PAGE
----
says $\vert w_{p^2}\vert \equiv \vert w_p \vert \equiv \vert w_1
\vert$ for all primes $p$. Arguing as before, $w_{p^2}\equiv w_1$
for both split and inert primes. However, the sequence
$\{p^2\beta\}$, $p$ running over the primes, is dense in $(0,1)$.
(Again, this is due to Vinogradov in \cite{vino} or see
\cite{ghosh} for a modern treatment. The general case of
$\{F(p)\}$, where $F$ is a polynomial can be found in
\cite{harman}.) We deduce that $w_{p^2}w_1<0$ for infinitely many
primes. This means $w_{p^2}\equiv w_1$ mod $p$ and $w_{p^2}\equiv
- w_1$ mod $p$ infinitely often. This forces $w_1=0$ --- a
contradiction.
\medskip
\noindent{\sc Proof of Theorem \ref{rankrestriction}.}
Let $d$ denote the degree of $f$. In the first place
we assume $\ell=1$, thus $f$ is irreducible.
The irreducibility of $f$ implies
that the rational solutions of the recurrence are given by
$u_n=\ftrace_{K\vert \mathbb Q}(\gamma \alpha^n)$, where
$K=\mathbb Q(\alpha)$, and $\gamma \in K$. We write $\gamma_i,
\alpha_i, i=1,\dots ,d$ for the algebraic conjugates of $\gamma$
and $\alpha$. The dominant root hypothesis says, after
re-labelling, $\vert\alpha_1\vert> \vert \alpha_i\vert$ for
$i=2,\dots ,d$. We will show that if $u$ is realizable then
$\gamma \in \mathbb Q$.
Let $p$ denote any inert prime. If $p$ is sufficiently large, the
dominant root hypothesis guarantees that $u_p,\dots,u_{p^{d}}$
will all have the same sign. Using Lemma \ref{puriwardlemma}
several times, we deduce that
$$
u_p\equiv u_{p^2}\equiv \dots \equiv
u_{p^{d}} \equiv \pm u_1 \mod p.
$$
Therefore $u_p+\dots +u_{p^{d}}\equiv \pm du_1$ mod $p$,
the sign depending upon the sign of $u_1$. However,
$$u_p+\dots +u_{p^{d}} \equiv
\ftrace_{K\vert \mathbb Q}(\gamma)\ftrace_{K\vert \mathbb
Q}(\alpha) \mod p.
$$
We deduce a fundamental congruence
$$\ftrace_{K\vert \mathbb Q}(\gamma)\ftrace_{K\vert \mathbb Q}(\alpha)
\equiv \pm d\ftrace_{K\vert \mathbb Q}(\gamma \alpha) \mod
p.
$$
Since this holds for infinitely many primes $p$, the congruence is
actually an equality,
\begin{equation}\label{fundeq}
\ftrace_{K\vert \mathbb Q}(\gamma)\ftrace_{K\vert \mathbb
Q}(\alpha) = \pm d\ftrace_{K\vert \mathbb Q}(\gamma \alpha).
\end{equation}
The next step comes with the observation that if $u_n$ is
realizable then $u_{rn}$ is realizable for every $r\ge 1$. Thus
equation (\ref{fundeq}) now reads
\begin{equation}\label{genfundeq}
\ftrace_{K\vert \mathbb Q}(\gamma)\ftrace_{K\vert \mathbb
Q}(\alpha^r) = \pm d\ftrace_{K\vert \mathbb Q}(\gamma \alpha^r).
\end{equation}
Dividing equation (\ref{genfundeq}) by
$\alpha_1^r$ and letting $r\rightarrow \infty$ we obtain the
equation
$$\ftrace_{K\vert \mathbb Q}(\gamma)= \pm
d\gamma_1.
$$
This means that one conjugate of $\gamma$ is rational and hence
$\gamma$ is rational.
The end of the proof in the case $\ell=1$ can be re-worked in
a way that makes it more amenable to generalization. The trace
is a $\mathbb Q$-linear map on $K$ so its kernel has rank $d-1$.
Thus every element $\gamma$ of $K$ can be written $q+\gamma_0$
where $q\in \mathbb Q$ and $\ftrace_{K\vert \mathbb Q}(\gamma_0)=0$.
Noting that $\ftrace_{K\vert \mathbb Q}(q)=dq$ and cancelling
$d$, this simply means equation (\ref{genfundeq}) can be written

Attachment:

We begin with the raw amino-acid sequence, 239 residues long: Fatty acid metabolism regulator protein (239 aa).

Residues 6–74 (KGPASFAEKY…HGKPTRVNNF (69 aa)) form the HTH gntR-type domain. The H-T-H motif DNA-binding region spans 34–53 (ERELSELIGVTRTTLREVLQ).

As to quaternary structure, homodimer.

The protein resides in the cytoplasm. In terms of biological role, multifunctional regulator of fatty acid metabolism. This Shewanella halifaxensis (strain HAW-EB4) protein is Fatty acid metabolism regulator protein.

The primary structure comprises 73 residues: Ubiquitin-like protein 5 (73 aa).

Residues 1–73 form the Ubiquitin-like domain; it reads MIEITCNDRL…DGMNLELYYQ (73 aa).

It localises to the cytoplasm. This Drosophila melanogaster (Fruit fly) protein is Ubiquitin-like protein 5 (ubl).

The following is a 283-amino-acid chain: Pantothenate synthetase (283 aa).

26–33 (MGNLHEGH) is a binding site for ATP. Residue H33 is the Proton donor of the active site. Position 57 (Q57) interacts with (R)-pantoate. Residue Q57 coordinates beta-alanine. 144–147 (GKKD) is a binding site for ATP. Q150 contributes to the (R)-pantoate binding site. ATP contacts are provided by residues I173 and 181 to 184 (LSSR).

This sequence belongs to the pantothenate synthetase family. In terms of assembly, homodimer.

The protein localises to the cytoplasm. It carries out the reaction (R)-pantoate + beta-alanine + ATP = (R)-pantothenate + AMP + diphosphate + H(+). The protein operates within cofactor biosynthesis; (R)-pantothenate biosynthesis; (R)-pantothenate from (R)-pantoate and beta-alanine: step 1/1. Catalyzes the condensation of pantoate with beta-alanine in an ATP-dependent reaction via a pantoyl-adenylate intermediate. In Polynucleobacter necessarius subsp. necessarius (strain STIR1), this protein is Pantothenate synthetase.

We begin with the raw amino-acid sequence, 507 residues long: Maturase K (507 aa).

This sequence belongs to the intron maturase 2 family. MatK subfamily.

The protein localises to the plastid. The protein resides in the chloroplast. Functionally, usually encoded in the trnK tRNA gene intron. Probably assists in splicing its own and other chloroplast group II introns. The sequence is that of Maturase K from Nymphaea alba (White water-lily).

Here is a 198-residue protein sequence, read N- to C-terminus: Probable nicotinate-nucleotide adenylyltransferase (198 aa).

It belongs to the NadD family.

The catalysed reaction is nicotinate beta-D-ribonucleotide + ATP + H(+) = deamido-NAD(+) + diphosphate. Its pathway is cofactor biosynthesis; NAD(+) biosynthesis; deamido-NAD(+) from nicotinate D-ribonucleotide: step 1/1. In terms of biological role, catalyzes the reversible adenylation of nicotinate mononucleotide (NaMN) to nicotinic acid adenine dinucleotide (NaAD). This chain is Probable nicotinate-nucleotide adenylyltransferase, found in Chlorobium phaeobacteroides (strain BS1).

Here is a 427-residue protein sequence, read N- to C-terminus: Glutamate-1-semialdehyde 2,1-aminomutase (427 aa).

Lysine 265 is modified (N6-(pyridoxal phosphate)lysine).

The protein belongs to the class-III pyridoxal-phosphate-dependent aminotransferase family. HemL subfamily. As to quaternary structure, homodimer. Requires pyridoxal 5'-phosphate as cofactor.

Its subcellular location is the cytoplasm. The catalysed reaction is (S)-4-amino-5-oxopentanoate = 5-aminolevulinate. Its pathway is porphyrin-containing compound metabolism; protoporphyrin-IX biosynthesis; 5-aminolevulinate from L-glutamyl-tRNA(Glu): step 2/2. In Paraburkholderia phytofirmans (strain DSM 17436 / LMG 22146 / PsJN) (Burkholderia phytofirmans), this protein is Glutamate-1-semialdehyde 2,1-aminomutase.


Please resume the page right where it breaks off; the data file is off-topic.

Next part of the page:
$$u_r=\pm
q\ftrace_{K\vert \mathbb Q}(\alpha^r),
$$
for all $r\ge 1$ confirming that the realizable subspace has
rank $\le 1$.
The general case is similar. Each of the irreducible factors
of $f$ generates a number field $K_j, j=1,\dots ,\ell$ of degree
$d_j=[K_j:\mathbb Q]$. The solutions
of the recurrence look like
$$u_n=\sum_{j=1}^{\ell}\ftrace_{K_j\vert \mathbb Q}(\gamma_j\alpha_j^n),
$$
where each $\gamma_j \in K_j$.
Let $L$ denote the compositum of the $K_j$. Using the inert primes
of $L$ and noting that each is inert in each $K_j$, we deduce an
equation
\begin{equation}\label{gengenfundeq}
\sum_{j=1}^{\ell}\frac{d}{d_j}
\ftrace_{K_j\vert \mathbb Q}(\gamma_j)
\ftrace_{K_j\vert \mathbb Q}(\alpha_j)
=\pm d
\sum_{j=1}^{\ell}\ftrace_{K_j\vert \mathbb Q}(\gamma_j\alpha_j).
\end{equation}
As before, replace $\alpha_j$ by $\alpha_j^r$, and cancel $d$ so that
$$u_r=\pm
\sum_{j=1}^{\ell}\frac{1}{d_j}
\ftrace_{K_j\vert \mathbb Q}(\gamma_j)
\ftrace_{K_j\vert \mathbb Q}(\alpha_j^r)
$$
Each $\gamma_j$ can be written $\gamma_j=q_j+\gamma_{0j}$,
where $\ftrace_{K_j\vert \mathbb Q}(\gamma_{0j})=0$. Noting
that $\ftrace_{K_j\vert \mathbb Q}(q_j)=d_jq_j$
we deduce
that
$$u_r=\pm
\sum_{j=1}^{\ell}q_j
\ftrace_{K_j\vert \mathbb Q}(\alpha_j^r)
$$
which proves that the realizable subspace has rank $\le\ell$.
Finally, show that equality holds
in the two cases stated.
Write $u_n^{(j)}=\ftrace_{K_j\vert \mathbb Q}(\alpha_j^n)$,
which is not identically zero because no $\alpha_j=0$.
Each sequence $u_n^{(j)}$
satisfies the
congruence part of Lemma \ref{puriwardlemma} and hence
any $\mathbb Z$-linear combination also satisfies the congruence.
This is because $u_n^{(j)}$
is identical to $\trace(A_{f_j}^n)$, where $A_{f_j}$
denotes the companion matrix for $f_j$ - hence
we can invoke
Corollary \ref{matrixcong}. To obtain $l$ linearly
independent realizable sequences, suppose $\alpha_1$
is the dominant root and take $u_n^{(1)}$ together
with $u_n^{(1)}+u_n^{(j)}$ for $j=2,\ldots , l$.
The non-negativity part of
Lemma \ref{puriwardlemma} follows from the condition on the
dominant root. For the second case, a similar argument
shows that for sufficiently large $M>0$,
the independent
sequences $u_n^{(1)}$
and $Mu_n^{(1)}+u_n^{(j)}$ are realizable.